The Trump administration announced on Thursday that it would once again waive sanctions against Iran’s banking and oil industries in line with the 2015 nuclear deal, but signaled that it would take a tougher stance towards enforcing the deal’s implementation.
The announcement of the waiver came hours after the United States Treasury Department imposed  new non-nuclear sanctions against a number of businesses and individuals for helping Iran’s ballistic missile program and launching cyber-attacks against the U.S.
“The new sanctions on non-nuclear matters signal President Trump’s determination to confront Tehran over actions the United States considers destabilizing to the region and in defiance of the intent of the landmark 2015 nuclear deal,” The Washington Post reported .
“The administration seeks to bring a change in Iran’s behavior,” a senior administration official told the Post, identifying Iran’s continued ballistic missile development program, its support of terrorist groups such as Hezbollah, its use of Shiite militias in neighboring countries, and its ongoing human rights abuses including its jailing of Americans and other foreigners, as examples of the behavior that the administration seeks to change.
The continued waivers on sanctions have been described by the administration as a “holding action” until October, when Trump will decide whether or not to decertify the nuclear deal according to the terms in the Corker-Cardin legislation that states how the U.S. government would handle the nuclear deal.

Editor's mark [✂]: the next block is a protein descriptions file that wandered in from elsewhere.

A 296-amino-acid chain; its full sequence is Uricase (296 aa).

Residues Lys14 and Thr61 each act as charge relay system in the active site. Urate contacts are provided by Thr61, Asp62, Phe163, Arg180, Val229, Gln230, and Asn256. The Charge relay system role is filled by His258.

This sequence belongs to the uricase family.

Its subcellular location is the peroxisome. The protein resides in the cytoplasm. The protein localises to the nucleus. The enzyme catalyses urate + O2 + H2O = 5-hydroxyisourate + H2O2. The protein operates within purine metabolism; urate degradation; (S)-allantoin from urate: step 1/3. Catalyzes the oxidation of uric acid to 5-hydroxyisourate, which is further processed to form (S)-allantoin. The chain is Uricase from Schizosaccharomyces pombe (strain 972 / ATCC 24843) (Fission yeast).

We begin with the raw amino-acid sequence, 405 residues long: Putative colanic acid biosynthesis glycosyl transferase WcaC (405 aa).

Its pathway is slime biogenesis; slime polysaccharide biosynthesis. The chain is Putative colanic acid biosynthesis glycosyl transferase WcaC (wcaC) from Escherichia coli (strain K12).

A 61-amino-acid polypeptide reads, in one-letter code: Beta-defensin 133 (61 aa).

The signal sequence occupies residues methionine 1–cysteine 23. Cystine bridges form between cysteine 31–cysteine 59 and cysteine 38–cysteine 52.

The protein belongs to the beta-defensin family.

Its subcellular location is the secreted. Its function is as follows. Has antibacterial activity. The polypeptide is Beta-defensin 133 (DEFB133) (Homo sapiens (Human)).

Earlier this month, U.S. Ambassador to the UN Nikki Haley said  that Trump might decertify Iran’s compliance with the deal on grounds that it was not in the national security interests of the U.S.
Last week, Eli Lake of Bloomberg View suggested  that Trump could use the coming weeks to convince European allies—the United Kingdom, France and Germany—to go along with renegotiating the deal to strengthen its weaknesses.
The Associated Press reported  earlier Thursday that Trump could possibly opt to decertify and stay in the deal, and then threaten to re-impose secondary sanctions on European and other banks forcing them to choose between doing business with Iran or being cut off from the U.S. banking system.
Later, Foreign Policy obtained  a memo that mapped out such a plan. According to the memo, Trump would decertify Iran’s compliance with the nuclear deal and then threaten to impose a “de-facto global economic embargo” on Iran if Tehran does not change its behavior in the next 90 days.
“President Trump has made it clear.… We must take into account the totality of Iranian threats, not just Iran’s nuclear capabilities — that is one piece of our posture towards Iran,” Secretary of State Rex Tillerson said in a joint press conference with UK Foreign Secretary Boris Johnson. “In our view, Iran is clearly in default of these expectations” of the nuclear deal, he added.
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